The Patriot Act and the Meaning of History
This blog is prompted in part by news reports this morning of efforts being made by President George W. Bush to build support for the renewal of provisions of the "Patriot Act" which are due to expire in the coming year. It is essentially a reply I sent to a friend in an email after he had read and commented on an email I'd sent (hoping to be humorous) of the "Robin Williams Plan for Peace." (If you haven't already received this yourself, here's a link to it; together with a report dispelling its attribution to Mr. Williams.)
It's not easy sometimes to face up to the truth. This is true for each of us personally, as we reflect upon our own lives, and the shortcomings, sins, and wickedness we have expressed in thoughts, words, and deeds. It is also true for us as a nation: it is hard for us to admit our mistakes, and hard for us to admit we are wrong. I have a "joke" that is used from time to time: What are the nine most difficult words to pronounce in the English language? I'll give you the answer in a paragraph or so!
It's hard, then, when viewing history (and "history in the making" -- as today's current events become tomorrow's history) from this "from creation to eternity" perspective, and seeking to observe what we can of God's working as can be seen therein, to look at things from the more parochial view of nationalism, whose highest focus and interest is on the "success" and fate of the nation. Among other things, the Bible tells us that the signs of the coming of the end include wars, and rumors of wars; and nations rising against nations; and "famines, and pestilences, and earthquakes, in divers places." The fact that these have happened before without the "end" coming does not take away from the truth of such signs. The Bible also tells us of another piece of the puzzle that must be in place to indicate that the end is near: the establishment of the kingdom of the anti-Christ, who shall rule the world.
OK, so now I'm starting to sound like a "nut-case of the Apocalypse." But this thought struck me in a profound way after September 11, 2001: what is needed to move people to desire such a government? Is it not, indeed, the reality of wars, and rumors of wars, and the rest of that sentence? Is it not a fear of instability that will lead us to trade freedom for security? The "Patriot Act" is but one step in that direction. It's not so great a leap to see an advancing American hegemony as serving that end as well. I can't find a copy now of an editorial I found in an overseas source before the war began in Iraq; but the columnist -- a supporter of the US efforts in Iraq, and in the war against terror -- openly advocated a radical change in American foreign policy. Stop building coalitions, he said; stop trying to gain the support of others to legitimize what the American government believes should be done. Rather, he proposed that we declare the establishment of the American Empire; and move into the Middle East to stay; and not to put in power a friendly regime, but to rule it ourselves. Here's a thought: now that the one power on earth that was capable (or, at least, so we thought) of resisting our extension of hegemony has vanished (the Soviet Union) -- have we not become the "bully" in the schoolyard of the world, imposing our will simply because we have the power to do so?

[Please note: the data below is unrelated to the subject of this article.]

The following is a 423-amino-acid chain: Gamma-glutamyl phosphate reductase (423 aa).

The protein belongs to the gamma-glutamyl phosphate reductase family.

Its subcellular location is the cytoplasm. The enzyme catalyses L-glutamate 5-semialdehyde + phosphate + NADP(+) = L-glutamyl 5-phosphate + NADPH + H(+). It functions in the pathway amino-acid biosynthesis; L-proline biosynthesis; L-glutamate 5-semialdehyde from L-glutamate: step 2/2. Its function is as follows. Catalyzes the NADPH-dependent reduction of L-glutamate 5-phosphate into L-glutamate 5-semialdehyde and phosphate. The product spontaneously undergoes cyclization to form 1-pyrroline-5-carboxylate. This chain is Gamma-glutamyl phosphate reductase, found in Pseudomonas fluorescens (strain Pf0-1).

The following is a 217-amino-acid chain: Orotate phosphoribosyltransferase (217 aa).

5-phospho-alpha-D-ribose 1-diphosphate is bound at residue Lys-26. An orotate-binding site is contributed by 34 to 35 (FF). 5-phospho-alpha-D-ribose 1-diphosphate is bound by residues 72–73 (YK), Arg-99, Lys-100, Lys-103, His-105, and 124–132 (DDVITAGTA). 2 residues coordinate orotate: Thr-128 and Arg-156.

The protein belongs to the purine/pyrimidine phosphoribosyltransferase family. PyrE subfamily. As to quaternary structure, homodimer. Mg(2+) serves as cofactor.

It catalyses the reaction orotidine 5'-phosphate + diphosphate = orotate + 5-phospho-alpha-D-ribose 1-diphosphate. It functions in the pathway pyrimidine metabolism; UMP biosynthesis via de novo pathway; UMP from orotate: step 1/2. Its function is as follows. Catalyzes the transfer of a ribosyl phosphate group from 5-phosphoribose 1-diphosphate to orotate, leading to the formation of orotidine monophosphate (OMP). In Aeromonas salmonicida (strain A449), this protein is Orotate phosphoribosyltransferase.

The nine most difficult words to say in English are: "I was wrong. I am sorry. Please forgive me." Typically, you hear this from the bully only after he has been caught; and then you are never certain whether his contrition is genuine; or just an attempt to avoid or minimize his punishment.
I have been a critic of American foreign policy for many years; probably since Vietnam. I will be the first to acknowledge that, until after 1972, I had a personal reason to be non-objective about that particular conflict -- from which I was delivered by having a very high number in the draft "lottery" in a year when the number to be taken was low. Since the early 1990's, and our flawed policies in eastern Europe (and especially regarding Serbia), I have become more cynical still. The "Patriot Act" is indeed, I think, a surrendering of liberties granted under the Constitution; and I do not think we will see it reversed in our lifetime. In fact, I suspect that, should the public sentiment become significantly shifted towards that end, we will experience another terrorist attack that will not only lead to new calls for the provisions of the act to be renewed; but that it be expanded as well. The liberties of the American people must be curtailed in order for there to be a one-world government; and we must be persuaded to yield them up. The enemy of our salvation knows this; and will move his servants to accomplish this end. Note, too, that we are increasing our military presence around the perimeter of the Russian homeland, both directly, with bases in "the land of the -stans" (Kazakhstan, Uzbekistan, Tajikistan, Kyrgyzstan, Pakistan, and Afghanistan); and through the admission into NATO of the states of the "cordon sanitaire" and former Warsaw Pact: the Baltics, Poland, Hungary, Czechia, Slovakia, and so on). Let me go paranoid again: Why? Because Russia is the last center of the Orthodox faith, which must be destroyed if the evil one is to gain his success. Remember this: Just because you're paranoid doesn't mean that they're not out to get you...